As we approach our first “normal” week without a mid-week holiday interruption – and I invite you to define normal – I want to share some observations from the past few weeks.
When I worked full-time, the holiday period was often frustrating. It’s hard to get anything done. I couldn’t call people or meet with people. It was the start of the year, but it was stop-start in terms of work. While I enjoyed the holidays themselves, there was always an irritating overlay. There were two days off every other week and then there were short work-days on the actual evening of the holiday. For a month, it seemed like everything was upside down. I can appreciate that in the days of the ancient Temple when people came for a lengthy pilgrimage to Jerusalem, it worked, but today, it’s hard.
I know this is a challenge for many people. I am not alone.
But this year, transitioning from running a large organization to being my own boss and only working on projects that I choose and like, I had a very different set of holidays. I did not have a staff who were relying on me for direction or board I needed to report to so I felt greater ownership of my time and it was easier to stop time as well.
Most Yom Kippur days in the past 25 years, I’ve spoken at a synagogue. I would often teach in the late afternoon tying together concerns in the Jewish world with a sense of our personal and collective responsibility on this holiest of days. I talked about the needy. I talked about Jonah. I talked about peoplehood. But this year, I spent my first Yom Kippur in Israel and, of all places, in a friend’s house in Herzliyah Pituach. You think I would have been in Jerusalem, shedding a tear or two at the Kotel. But this experience was, in some ways, even more profound for me.
In spite of having been to Israel literally hundreds of times – and more often than monthly in the last five years – I had never been there for Yom Kippur. I had no idea that it’s a festival of bicycles. Everywhere you turn there are people of all ages on bicycles. There is no driving at all, anywhere. Everything is closed. I contrasted this to my days in Manhattan where everything seems open all the time, 24/7, 365 days a year. Yom Kippur in Israel was not simply a religious holiday. It was a day unlike any other. I was too hot to bike, but I was happy to observe. Being in Israel is fundamentally different. Being Jewish in Israel is fundamentally different.
Fasting on Yom Kippur was the very first thing I did as a Jew at thirteen. In Russia, this was something you can do privately and no one would know. You can go to school or work and no one would guess you were observing a holy day. For this very reason, it was a more common observance in Russia that the Passover Seder, which is the number one ritual in North America.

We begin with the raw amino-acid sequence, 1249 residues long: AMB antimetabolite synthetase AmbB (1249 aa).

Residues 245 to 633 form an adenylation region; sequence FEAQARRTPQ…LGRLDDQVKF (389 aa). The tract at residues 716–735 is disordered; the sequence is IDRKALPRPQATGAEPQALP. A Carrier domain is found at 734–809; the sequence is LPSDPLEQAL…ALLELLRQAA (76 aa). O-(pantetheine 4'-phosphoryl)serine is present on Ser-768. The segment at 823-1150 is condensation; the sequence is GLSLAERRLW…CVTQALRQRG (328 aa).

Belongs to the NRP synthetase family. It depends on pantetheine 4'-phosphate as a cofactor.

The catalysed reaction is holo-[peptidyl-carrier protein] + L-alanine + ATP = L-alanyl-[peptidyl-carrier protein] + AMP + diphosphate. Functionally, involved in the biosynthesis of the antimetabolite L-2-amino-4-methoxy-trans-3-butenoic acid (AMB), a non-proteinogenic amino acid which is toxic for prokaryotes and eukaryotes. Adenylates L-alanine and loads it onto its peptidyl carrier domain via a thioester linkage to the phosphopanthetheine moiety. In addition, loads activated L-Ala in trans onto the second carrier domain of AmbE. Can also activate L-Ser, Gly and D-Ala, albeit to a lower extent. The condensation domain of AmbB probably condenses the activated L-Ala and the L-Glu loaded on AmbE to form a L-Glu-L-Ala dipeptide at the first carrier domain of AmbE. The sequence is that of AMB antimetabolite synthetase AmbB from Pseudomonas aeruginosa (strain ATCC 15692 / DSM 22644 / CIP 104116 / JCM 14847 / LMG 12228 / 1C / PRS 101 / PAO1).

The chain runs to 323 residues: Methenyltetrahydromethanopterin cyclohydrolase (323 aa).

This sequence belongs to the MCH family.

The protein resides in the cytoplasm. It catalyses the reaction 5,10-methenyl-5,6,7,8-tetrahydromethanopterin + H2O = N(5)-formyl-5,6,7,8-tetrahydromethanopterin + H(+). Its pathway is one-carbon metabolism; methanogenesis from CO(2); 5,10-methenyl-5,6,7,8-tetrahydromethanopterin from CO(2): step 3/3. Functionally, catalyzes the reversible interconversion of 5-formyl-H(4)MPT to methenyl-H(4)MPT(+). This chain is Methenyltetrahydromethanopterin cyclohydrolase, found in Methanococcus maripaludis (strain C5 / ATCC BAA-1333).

In the United States, it is the day that more Jews appear in synagogues than any other, and in Israel it’s the day were more people get bicycle injuries than any other. I was struck by how profoundly different Yom Kippur has become for different Jews in different places. I am not making a judgment of what has more meaning – a one-day a year Jew in synagogue or a citizen of Israel who sees the day as a time for family and friends.
This contrast forces me to go back to my ongoing concern of how focused we’ve become on how different we are from each other and how little we pay attention to what we have in common. This example is no different. It was striking that the entire country – religious or not – was doing something different than they would normally do. Yet the divide between the nature of these different Yom Kippur activities is profoundly at odds and does not easily lend itself to finding a common space under the umbrella of peoplehood.
I am amazed by the fact that the entire country has a law that prevents certain kinds of activity on this day, but people interpret it in different ways. There are those in the rabbinate who liken riding bicycles on Yom Kippur to eating pork. This seems absurd but, no doubt, they understand the huge cultural differences that this kind of ritual presents. It would be nice if we arrived at a place of mutual reflection on Yom Kippur, whether inside or outside of a synagogue, but we are not moving in this direction.
What direction are we moving in? That’s what I struggle with most right now. And I don’t have an easy answer because I don’t believe there are easy answers. But if we don’t talk more honestly and deeply about the growing identity abyss among the Jews within Israel and between Israel and the Diaspora, there may be less and less to talk about together when it comes to shaping a shared Jewish future.
Dr. Misha Galperin is author of two books and currently heads a philanthropic consultancy business. He is former CEO of Jewish Agency International Development. You can subscribe to his musings at Zandafi.com.